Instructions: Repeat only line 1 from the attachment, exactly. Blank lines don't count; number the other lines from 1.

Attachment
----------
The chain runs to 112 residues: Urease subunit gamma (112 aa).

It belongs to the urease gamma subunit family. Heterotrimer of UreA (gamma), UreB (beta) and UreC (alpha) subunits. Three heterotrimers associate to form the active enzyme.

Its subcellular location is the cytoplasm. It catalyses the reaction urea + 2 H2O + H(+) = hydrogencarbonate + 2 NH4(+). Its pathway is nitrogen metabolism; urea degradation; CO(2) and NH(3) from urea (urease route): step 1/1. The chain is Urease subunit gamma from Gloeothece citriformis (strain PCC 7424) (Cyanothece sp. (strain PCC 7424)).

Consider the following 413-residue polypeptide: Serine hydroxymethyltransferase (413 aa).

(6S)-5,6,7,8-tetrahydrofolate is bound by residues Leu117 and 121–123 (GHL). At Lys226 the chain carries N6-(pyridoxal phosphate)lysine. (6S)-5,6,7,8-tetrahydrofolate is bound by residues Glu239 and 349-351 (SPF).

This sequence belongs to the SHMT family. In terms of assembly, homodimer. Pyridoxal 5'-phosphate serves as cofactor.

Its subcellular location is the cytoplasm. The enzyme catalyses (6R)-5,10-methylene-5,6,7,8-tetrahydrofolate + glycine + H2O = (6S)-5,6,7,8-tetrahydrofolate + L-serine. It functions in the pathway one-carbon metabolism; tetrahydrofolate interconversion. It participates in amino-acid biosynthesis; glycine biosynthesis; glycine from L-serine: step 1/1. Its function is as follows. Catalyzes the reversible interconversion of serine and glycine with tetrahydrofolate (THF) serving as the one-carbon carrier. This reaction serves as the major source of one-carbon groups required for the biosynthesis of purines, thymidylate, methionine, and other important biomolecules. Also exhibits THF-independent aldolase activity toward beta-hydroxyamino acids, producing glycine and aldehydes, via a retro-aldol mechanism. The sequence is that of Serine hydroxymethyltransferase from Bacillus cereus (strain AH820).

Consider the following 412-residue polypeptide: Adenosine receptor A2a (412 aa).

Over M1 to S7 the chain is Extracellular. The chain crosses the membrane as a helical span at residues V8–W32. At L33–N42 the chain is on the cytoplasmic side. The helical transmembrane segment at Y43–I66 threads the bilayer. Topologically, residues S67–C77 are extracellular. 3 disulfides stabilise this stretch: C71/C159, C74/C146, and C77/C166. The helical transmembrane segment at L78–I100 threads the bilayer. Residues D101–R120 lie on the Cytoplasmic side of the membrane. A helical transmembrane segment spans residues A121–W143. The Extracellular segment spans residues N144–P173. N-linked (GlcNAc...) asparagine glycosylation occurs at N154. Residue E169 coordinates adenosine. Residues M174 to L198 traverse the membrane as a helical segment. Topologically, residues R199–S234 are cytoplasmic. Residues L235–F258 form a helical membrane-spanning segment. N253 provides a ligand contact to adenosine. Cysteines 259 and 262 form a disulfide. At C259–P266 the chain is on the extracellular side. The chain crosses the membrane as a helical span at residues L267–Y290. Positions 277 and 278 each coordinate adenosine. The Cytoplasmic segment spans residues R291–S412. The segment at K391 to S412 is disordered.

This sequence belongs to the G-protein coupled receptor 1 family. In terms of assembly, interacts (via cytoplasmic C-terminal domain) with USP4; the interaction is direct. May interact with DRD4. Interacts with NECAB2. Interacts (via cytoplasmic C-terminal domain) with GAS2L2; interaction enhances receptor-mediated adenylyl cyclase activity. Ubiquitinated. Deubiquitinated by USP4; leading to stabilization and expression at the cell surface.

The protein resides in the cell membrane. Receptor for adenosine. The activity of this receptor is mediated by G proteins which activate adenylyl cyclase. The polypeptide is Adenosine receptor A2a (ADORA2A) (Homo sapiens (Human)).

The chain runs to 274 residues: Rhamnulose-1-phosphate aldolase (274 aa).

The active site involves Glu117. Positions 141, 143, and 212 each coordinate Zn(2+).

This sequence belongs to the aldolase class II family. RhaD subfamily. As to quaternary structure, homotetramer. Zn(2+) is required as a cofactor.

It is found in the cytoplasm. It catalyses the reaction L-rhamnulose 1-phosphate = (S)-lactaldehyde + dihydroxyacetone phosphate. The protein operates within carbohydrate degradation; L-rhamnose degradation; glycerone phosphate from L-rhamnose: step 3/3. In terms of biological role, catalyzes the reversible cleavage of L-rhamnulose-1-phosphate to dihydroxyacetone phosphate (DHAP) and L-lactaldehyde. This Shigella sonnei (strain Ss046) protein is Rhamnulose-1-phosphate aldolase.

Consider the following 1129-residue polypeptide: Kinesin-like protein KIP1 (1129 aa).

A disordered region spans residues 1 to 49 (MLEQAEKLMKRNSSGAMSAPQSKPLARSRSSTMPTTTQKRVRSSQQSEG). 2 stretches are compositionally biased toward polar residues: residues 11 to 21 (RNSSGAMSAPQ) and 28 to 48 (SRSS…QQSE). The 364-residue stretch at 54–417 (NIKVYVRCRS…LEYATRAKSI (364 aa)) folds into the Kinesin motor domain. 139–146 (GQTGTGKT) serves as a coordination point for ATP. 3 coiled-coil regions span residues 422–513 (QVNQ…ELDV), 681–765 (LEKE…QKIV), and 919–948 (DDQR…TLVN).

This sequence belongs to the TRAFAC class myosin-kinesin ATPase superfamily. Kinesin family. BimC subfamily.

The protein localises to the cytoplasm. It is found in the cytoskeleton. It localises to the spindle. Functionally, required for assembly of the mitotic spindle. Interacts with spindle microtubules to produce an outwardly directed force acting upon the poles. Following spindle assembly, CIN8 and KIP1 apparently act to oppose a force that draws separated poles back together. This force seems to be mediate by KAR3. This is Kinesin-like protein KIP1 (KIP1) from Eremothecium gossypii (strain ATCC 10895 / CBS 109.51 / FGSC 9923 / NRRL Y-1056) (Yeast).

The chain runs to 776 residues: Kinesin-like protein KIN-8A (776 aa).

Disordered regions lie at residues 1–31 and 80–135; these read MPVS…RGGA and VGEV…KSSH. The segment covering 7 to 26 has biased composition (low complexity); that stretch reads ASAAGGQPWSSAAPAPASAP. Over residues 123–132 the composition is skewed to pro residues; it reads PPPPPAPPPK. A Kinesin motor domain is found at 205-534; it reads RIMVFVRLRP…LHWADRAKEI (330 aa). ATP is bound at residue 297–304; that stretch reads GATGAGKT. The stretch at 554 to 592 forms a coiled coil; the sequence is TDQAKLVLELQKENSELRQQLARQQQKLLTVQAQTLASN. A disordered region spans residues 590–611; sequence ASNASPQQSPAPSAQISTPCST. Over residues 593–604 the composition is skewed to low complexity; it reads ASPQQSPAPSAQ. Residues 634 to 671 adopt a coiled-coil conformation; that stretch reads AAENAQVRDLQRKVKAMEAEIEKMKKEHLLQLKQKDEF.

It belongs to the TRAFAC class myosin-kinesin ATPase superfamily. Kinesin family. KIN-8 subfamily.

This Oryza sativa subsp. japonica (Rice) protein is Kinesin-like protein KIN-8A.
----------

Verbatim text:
The chain runs to 112 residues: Urease subunit gamma (112 aa).